Everything you need to know about Tanzanite Gemstone
Tanzanite is a rare gem just recently discovered and can only be found in one location on Earth. This blue-violet form of zoisite was discovered for the first time in Tanzania in 1967, and Tiffany & Co. gave it the name Tanzania in honour of the country.
Due to the crystals' pleochroic properties (the ability to exhibit changing hues depending on the angle of view), cutters may create gems in a wide variety of colours, from violet to bluish violet, depending on how much of the rough they choose to keep.
The mineral zoisite, a variant of which tanzanite, occurs in a range of violet to blue hues. It takes its name from the Merelani Hills in Tanzania, the only place on Earth where it is mined economically.
The property of pleochroism, which refers to the capacity of a gemstone to display changing colours depending on the direction in which the crystal is seen, has a significant impact on the look of tanzanite. Soon after its discovery, scholarly studies noted the pleochroism of tanzanite.
The pleochroic hues of the gem were characterized as "red-violet, deep blue, and golden green" in an American Mineralogist published in 1969. Heat treatment often brings out the blues and violets in a gemstone. Unfortunately, this process eliminates or greatly diminishes any yellow, green, or brown pleochroic hue.
Tanzanite of the highest quality may have a colour comparable to that of a good sapphire, which is a violetish blue, or it can have a colour that is mostly violet and is all it's own. Depending on the direction the cutter faces the finished gem, certain stones may take on a purple hue.
Rocking and tilting a shaped stone gently brings out its violet and blue pleochroic hues. As a result, every tanzanite includes a unique combination of these pleochroic hues.
The precise colour seen face-up is determined by several factors, including the original rough's hue, the gemstone's size, the cutter's preferred orientation for displaying pleochroic colours, and the lighting conditions. For example, blue tones in tanzanite are brought out by daylight fluorescent illumination, whereas violet to purple tones is brought out by incandescent.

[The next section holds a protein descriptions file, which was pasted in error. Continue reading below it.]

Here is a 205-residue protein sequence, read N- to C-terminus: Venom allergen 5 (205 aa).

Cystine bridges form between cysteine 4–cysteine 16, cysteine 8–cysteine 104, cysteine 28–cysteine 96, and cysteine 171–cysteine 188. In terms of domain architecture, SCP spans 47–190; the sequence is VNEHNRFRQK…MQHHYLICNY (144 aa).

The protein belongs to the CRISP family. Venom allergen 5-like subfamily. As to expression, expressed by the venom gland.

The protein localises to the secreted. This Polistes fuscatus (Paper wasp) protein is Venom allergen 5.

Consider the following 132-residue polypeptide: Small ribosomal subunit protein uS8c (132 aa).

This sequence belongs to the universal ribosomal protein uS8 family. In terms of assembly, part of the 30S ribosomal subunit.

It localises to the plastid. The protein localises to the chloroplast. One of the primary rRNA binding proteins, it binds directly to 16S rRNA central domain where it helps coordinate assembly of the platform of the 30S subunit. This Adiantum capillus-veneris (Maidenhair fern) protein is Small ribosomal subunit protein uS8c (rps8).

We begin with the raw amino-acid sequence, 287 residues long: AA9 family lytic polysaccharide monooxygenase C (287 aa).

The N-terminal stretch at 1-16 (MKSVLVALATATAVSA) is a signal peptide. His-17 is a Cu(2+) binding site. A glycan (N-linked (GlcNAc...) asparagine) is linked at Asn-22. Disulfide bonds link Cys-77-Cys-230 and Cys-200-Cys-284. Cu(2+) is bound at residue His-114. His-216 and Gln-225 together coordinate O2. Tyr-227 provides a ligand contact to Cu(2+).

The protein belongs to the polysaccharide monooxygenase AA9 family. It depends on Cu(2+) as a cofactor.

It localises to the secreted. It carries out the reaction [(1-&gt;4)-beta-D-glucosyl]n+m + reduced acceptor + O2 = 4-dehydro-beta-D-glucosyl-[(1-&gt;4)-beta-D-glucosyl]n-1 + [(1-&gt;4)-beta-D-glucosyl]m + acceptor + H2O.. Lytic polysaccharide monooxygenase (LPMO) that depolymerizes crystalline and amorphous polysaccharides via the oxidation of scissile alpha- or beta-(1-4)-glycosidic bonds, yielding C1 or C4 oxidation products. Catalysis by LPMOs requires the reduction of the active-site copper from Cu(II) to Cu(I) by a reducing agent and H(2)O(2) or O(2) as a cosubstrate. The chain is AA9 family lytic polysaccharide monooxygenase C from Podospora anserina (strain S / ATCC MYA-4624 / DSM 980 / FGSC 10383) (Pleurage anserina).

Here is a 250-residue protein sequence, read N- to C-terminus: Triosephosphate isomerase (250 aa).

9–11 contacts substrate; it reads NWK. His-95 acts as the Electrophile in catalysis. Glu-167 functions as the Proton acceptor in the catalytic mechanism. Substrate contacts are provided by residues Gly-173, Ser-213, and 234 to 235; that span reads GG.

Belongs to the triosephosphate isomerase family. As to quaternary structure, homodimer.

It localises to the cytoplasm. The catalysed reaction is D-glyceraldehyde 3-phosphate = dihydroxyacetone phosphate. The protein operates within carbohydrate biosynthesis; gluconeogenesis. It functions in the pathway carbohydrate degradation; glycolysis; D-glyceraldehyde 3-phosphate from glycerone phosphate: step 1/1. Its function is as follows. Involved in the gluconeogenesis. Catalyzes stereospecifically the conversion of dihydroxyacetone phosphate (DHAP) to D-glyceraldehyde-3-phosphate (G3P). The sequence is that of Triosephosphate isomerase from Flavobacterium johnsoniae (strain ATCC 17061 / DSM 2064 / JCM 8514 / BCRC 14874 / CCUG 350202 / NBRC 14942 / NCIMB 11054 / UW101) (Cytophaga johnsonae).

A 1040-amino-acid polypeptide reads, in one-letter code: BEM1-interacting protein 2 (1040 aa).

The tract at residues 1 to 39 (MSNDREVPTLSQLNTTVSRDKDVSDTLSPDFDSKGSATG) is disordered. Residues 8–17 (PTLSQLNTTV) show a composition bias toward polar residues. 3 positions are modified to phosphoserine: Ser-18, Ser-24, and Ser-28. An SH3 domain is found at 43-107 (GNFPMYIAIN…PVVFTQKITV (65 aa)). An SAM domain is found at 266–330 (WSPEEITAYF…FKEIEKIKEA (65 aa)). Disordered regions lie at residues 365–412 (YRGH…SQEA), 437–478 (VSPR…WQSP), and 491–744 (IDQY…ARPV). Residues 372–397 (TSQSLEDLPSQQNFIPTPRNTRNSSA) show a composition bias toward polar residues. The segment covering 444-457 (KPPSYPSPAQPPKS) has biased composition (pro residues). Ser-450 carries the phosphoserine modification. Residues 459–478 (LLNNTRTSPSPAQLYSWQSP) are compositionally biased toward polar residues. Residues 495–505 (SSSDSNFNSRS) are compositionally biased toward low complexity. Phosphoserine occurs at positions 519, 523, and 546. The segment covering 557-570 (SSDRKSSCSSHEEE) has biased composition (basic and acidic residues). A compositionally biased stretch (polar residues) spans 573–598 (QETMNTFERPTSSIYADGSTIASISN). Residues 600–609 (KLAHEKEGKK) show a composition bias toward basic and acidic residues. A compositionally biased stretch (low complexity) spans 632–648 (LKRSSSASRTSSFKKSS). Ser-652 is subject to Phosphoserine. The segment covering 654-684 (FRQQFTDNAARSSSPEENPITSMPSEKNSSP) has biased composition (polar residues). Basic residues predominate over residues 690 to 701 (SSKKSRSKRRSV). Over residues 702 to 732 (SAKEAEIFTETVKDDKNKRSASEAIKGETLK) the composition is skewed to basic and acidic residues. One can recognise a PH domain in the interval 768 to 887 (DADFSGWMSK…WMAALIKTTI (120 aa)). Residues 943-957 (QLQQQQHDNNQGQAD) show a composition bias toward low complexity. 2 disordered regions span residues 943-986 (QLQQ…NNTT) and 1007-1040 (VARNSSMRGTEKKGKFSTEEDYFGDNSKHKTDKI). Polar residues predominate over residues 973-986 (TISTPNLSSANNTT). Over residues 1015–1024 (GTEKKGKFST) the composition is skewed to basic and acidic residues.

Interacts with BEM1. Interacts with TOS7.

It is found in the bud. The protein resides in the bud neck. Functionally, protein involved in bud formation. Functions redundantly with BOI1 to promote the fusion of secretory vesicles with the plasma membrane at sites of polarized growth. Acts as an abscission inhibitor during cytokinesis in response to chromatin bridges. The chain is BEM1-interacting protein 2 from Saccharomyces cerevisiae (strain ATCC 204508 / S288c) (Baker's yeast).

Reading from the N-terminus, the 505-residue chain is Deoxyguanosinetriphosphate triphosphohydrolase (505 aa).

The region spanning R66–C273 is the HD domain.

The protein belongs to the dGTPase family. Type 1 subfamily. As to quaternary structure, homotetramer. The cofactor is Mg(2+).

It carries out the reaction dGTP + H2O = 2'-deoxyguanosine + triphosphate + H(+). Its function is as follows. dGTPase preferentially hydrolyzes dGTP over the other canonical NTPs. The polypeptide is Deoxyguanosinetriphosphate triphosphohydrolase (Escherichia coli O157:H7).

Like every other kind of coloured gemstone, tanzanites are in great demand due to their attractive and eye-catching hues. In addition, pastel colours offer a softer appeal than brighter colours and are easier on the wallet.
|Tanzanite: broad absorption in the yellow-green centred at 595 nm, weak bands at 528 and 455 nm, and a few weak lines in the red.||Zoisite varieties, including tanzanite, have different birefringence values: 0.004-0.009. See "Identifying Characteristics" below.||Gem-quality zoisites can be grey, green, brown, pink, or yellowish. Colour zoning may occur. Thulite can be pink. With heating, tanzanite can be blue to violet.|
|Zoisite is named after Baron Sigmund Zois, who presented the first specimens of the material to Abraham Gottlob Werner, the great mineralogist. Thulite is named after Thule, an ancient name for Norway. Anyolite comes from the Masai, anyone for "green." Tanzanite is the Tiffany & Co. trade name for blue zoisite, named after the country of origin, Tanzania.||Zoisite may contain fingerprints, healed cracks, and growth tubes. Minerals found included in tanzanite include actinolite, graphite, and staurolite.||Thulite (pink zoisite) from Nevada is sometimes medium pale brown in SW. Also, thulite from North Carolina is orange-yellow in LW.|
|0.019 (tanzanite)||Virtually all tanzanite is heat treated. As a result, coatings improve colour and lustre, and some coatings add iridescence.||Ca2Al3(SiO4)3(OH)|
|Conchoidal to uneven||7-Jun||Yes|
|Zoisite occurs in calcareous rocks such as metamorphosed dolomites and calcareous shales subjected to regional metamorphism.||Zoisites, including tanzanite, are Biaxial (+). However, thulite is Biaxial (-). Zoisite varieties have varying optic properties. See "Identifying Characteristics" below.||Chatoyancy (rare, tanzanite). Surface-coated/enhanced tanzanites may show iridescence, but this is not a natural property. Colour change.|